B-M and B-M v Oxfordshire County Council (SEN) [2018] UKUT 35 (AAC)

The recent case of B-M and B-M v Oxfordshire County Council provides some much-welcomed clarity in relation the specificity that should appear in section F of an Education Health and Care plan (“EHCp”); section F contains the provision required to meet the child or young person’s Special Educational Needs (“SEN”) as identified in section B.

The decision can be found here

Background

The background will have a familiar ring to anyone involved in SEN. In summary, a young boy who had been diagnosed with autism, ADHD, a significant developmental coordination disorder and epilepsy was transferring from a mainstream primary school to secondary school and his parents had appealed the contents of sections B (SEN), F (provision) and I (placement) of his EHCp. His parents wanted him to attend an independent special whilst the local authority (“LA”) said he should attend a secondary foundation school, with a specially resourced provision (“SRP”) for students with special educational needs, in particular Autistic Spectrum Disorder. The appeal against section I was dismissed (unsuccessfully), but the Tribunal did make amendments to section’s B and F.

Upper Tribunal

The matter went to the Upper Tribunal (“UT”) and the issue that the UT Judge had to consider was whether the SEND Tribunal had been specific enough in relation to their amendments to section F.

The LA said that as the child was to attend an SRP, albeit it was in a mainstream school, the need for specificity was less as this was a specialist provision. The parents unsurprisingly disagreed; both parties citing what they believed to be relevant authorities.

In any event, the UT Judge did not get drawn into the specialist / specificity issue and  reminded that parties that the legal authorities do not suggest that, even for children in specialist provision, the requirement of specificity can be abandoned where detail could reasonably be provided.

We think that what is most useful about the decision are the following examples of provision in section F where UT Judge Rowley said more “detail could reasonably have been provided” (note [C] refers to the child in question, [P] refers to the parents and type in bold is our emphasis)

  • “[C] will have support from a Learning Support Assistant”. This fails to identify how much support he will have, or what training and experience the LSA should have. Given the complexity of C’s difficulties, this is important.
  • “[C] requires a programme to develop his social communication and social interaction skills delivered in 1:1 and small group settings with opportunities to practice (sic) new skills learnt throughout the day.” Ps rely on Upper Tribunal Judge Mitchell’s observation in JD v South Tyneside Council (SEN) [2016] UKUT 0009 (AAC) that “the bare provision for programmes tailored to needs add nothing”. In that case, as in this, while the required programme was described, its content was not specified at all. Further, the word “opportunities” is vague, meaningless and unenforceable.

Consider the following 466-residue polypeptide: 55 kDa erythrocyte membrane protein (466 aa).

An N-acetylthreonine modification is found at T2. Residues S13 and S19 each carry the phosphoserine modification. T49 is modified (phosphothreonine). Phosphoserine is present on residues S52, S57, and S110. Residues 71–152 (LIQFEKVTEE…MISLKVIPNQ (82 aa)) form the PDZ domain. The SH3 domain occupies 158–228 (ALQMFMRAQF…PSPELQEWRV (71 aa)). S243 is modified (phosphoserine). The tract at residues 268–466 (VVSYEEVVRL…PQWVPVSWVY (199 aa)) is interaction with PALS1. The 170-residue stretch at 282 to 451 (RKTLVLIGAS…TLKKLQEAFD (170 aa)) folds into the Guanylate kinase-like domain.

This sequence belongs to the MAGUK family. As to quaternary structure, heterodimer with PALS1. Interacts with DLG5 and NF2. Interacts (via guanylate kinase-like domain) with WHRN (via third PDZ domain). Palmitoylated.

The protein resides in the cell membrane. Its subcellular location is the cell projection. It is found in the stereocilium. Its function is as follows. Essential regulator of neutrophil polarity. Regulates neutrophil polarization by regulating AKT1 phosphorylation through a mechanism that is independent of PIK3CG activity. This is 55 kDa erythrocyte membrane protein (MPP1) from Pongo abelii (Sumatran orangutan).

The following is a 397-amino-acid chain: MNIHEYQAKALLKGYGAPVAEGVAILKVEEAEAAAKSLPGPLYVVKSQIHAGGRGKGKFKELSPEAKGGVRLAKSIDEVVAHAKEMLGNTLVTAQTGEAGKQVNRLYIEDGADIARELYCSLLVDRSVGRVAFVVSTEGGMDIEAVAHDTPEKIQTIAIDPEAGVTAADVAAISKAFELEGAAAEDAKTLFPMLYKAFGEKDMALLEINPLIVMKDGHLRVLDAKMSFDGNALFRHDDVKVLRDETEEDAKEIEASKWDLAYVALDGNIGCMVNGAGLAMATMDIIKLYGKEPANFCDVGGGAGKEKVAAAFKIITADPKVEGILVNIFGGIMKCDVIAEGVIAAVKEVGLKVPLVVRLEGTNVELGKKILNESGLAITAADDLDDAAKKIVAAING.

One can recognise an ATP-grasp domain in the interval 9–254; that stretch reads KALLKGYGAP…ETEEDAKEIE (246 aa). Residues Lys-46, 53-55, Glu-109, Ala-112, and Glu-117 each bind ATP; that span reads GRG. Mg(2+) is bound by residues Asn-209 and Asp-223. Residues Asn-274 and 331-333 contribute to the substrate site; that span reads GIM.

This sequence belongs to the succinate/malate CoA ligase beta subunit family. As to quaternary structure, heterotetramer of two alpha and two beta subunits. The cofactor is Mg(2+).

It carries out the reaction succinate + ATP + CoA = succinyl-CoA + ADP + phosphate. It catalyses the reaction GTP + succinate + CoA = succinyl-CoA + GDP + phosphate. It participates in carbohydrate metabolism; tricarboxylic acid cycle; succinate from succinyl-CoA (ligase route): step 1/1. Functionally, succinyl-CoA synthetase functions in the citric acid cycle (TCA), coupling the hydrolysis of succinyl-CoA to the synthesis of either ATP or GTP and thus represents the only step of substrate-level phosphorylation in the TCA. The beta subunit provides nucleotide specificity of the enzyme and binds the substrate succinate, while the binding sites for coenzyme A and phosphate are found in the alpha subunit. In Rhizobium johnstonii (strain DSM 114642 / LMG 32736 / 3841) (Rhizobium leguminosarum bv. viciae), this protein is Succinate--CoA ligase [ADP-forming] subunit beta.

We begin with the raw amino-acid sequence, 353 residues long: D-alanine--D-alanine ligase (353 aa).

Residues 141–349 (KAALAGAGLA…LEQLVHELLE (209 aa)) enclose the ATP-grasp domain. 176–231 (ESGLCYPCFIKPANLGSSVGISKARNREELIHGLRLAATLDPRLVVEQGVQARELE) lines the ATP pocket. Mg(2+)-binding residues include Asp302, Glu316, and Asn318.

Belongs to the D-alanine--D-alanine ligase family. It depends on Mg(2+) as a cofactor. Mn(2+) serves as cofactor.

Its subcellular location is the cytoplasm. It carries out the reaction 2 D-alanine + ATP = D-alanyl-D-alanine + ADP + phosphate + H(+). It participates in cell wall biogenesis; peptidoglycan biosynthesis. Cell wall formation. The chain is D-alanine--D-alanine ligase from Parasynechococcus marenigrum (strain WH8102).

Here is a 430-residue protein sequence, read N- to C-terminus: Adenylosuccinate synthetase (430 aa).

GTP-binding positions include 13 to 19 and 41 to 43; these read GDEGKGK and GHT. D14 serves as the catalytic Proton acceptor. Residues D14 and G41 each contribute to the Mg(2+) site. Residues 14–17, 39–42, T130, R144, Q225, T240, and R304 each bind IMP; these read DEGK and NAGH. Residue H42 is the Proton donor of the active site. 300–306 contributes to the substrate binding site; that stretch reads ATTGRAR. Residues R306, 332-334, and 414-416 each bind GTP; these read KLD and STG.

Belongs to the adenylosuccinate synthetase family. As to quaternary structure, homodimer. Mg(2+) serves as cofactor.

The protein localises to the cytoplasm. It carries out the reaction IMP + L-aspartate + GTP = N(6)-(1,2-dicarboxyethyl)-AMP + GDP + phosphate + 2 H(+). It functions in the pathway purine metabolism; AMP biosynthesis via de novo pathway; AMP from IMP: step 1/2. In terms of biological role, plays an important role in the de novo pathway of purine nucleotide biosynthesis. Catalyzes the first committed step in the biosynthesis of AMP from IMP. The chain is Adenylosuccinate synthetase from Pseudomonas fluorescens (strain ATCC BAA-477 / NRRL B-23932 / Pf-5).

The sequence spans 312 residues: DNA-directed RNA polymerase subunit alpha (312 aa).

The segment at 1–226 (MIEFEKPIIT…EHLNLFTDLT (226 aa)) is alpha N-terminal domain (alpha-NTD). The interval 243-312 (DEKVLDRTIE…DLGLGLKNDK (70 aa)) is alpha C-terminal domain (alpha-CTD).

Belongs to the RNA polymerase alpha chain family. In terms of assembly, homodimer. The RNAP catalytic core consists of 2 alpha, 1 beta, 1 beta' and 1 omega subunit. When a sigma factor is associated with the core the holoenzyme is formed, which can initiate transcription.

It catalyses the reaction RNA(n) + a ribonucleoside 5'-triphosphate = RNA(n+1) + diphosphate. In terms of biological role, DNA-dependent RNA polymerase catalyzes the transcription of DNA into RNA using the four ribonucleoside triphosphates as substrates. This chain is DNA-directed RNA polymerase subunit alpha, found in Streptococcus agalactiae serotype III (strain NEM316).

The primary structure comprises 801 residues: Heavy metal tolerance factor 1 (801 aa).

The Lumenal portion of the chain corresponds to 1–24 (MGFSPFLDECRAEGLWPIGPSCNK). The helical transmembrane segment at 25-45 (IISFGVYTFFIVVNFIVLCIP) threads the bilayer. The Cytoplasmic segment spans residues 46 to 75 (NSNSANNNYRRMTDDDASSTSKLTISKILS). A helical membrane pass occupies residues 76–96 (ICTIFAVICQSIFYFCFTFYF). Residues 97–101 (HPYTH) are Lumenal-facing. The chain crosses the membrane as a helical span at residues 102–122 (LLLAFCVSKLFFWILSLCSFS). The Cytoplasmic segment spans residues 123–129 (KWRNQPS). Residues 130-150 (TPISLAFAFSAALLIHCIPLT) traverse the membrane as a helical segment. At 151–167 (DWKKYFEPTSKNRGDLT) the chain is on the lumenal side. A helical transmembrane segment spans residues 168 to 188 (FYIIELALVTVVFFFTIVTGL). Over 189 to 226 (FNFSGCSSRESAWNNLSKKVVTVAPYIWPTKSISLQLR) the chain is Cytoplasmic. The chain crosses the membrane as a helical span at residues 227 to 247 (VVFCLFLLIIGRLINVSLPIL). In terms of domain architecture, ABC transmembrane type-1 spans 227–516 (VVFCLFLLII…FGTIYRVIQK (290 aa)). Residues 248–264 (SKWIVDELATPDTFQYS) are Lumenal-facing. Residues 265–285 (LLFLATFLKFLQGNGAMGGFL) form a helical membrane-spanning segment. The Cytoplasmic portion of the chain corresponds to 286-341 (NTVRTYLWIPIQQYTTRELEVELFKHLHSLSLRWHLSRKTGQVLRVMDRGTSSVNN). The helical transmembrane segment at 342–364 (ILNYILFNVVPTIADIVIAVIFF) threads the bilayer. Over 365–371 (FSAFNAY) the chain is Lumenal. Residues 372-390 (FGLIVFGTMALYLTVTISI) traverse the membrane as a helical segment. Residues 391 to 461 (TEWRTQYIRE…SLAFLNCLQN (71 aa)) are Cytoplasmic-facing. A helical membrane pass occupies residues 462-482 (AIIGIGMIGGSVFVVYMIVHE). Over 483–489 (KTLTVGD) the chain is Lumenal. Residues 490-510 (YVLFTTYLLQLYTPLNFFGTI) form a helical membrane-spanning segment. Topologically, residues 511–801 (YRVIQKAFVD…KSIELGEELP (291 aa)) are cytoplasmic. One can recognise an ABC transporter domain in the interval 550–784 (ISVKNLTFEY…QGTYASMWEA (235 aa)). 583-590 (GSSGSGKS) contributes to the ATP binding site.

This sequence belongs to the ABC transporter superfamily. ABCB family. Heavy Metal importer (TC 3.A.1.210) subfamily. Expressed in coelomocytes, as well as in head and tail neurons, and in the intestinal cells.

• “Daily opportunities with a teacher to improve self-esteem and develop a positive self through increased awareness of individual strengths and attributes and through achieving success in a variety of contexts”. This is not radically dis-similar from a provision which was struck down by Judge Mitchell in JD.
  • “[C] requires a structured programme to develop his motor planning coordination skills.” The points made under (b) above apply here.
  • [C] requires the equivalent 25 hours of support to be used flexibly across the school day to include individual, small group and whole class teaching to meet the outcomes described.” This, again, is vague and lacks the required specificity. For example, what is meant by “equivalent”? Who is to provide the support? “

Take Away

We suggest that this decision makes the following points that should be borne in mind by parents and LA’s when considering the issue of specificity in relation to section F:

  • UT Judge Rowley’s observation that legal authorities do not suggest that, even for children in specialist provision, the requirement of specificity can be abandoned where detail could reasonably be provided it must guide the drafting of an EHCp.
  • The commentary in relation to terminology in section F that is vague, unspecific and meaningless must not be ignored when drafting an EHCp. The use of the word “opportunities” was seen to be a particularly egregious example of vagueness.
  • His observations in relation to the teaching assistant that is to support the child is particularly important. His emphasis that:
  1. Quantity of support should be identified;
  2. What training the person should have, should be identified;
  3. What experience the person should have, should be identified.

The above will no doubt prove very useful.

Anna Kennedy Online
8th February 2018

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